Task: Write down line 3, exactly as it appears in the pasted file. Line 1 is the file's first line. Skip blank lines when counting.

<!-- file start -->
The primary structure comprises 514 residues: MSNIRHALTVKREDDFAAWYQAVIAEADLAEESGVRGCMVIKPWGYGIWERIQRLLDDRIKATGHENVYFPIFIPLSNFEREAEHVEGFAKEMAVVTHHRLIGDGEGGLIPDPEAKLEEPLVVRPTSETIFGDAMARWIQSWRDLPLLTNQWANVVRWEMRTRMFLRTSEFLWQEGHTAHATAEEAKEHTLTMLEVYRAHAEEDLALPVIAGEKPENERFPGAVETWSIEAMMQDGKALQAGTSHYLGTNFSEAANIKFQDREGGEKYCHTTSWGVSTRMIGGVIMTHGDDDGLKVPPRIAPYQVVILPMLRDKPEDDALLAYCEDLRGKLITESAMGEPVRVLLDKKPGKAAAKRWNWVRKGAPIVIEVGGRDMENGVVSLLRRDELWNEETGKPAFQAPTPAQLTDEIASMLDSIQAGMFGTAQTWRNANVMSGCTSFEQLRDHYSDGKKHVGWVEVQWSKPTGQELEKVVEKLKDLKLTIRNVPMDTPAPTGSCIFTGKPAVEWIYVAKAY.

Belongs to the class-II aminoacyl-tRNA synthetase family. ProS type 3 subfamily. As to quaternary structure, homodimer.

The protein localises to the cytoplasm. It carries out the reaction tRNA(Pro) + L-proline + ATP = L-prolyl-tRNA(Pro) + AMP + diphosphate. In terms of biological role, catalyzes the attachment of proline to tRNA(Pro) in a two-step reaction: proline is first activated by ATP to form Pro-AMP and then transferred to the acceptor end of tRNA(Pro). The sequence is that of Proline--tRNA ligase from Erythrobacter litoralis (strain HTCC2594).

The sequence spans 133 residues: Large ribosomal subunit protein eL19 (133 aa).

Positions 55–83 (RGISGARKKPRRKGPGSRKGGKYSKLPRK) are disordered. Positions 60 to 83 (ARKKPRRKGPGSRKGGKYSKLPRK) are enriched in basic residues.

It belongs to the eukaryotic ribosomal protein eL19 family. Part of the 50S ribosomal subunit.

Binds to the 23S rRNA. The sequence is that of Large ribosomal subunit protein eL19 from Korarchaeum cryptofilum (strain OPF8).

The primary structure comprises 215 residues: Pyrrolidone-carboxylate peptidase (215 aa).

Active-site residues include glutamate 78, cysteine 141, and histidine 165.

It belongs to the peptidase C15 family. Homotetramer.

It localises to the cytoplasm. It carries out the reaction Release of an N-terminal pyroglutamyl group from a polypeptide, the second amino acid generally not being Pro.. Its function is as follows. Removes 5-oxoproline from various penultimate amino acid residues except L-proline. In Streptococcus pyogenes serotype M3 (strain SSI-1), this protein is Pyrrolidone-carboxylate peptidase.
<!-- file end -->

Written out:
The protein localises to the cytoplasm. It carries out the reaction tRNA(Pro) + L-proline + ATP = L-prolyl-tRNA(Pro) + AMP + diphosphate. In terms of biological role, catalyzes the attachment of proline to tRNA(Pro) in a two-step reaction: proline is first activated by ATP to form Pro-AMP and then transferred to the acceptor end of tRNA(Pro). The sequence is that of Proline--tRNA ligase from Erythrobacter litoralis (strain HTCC2594).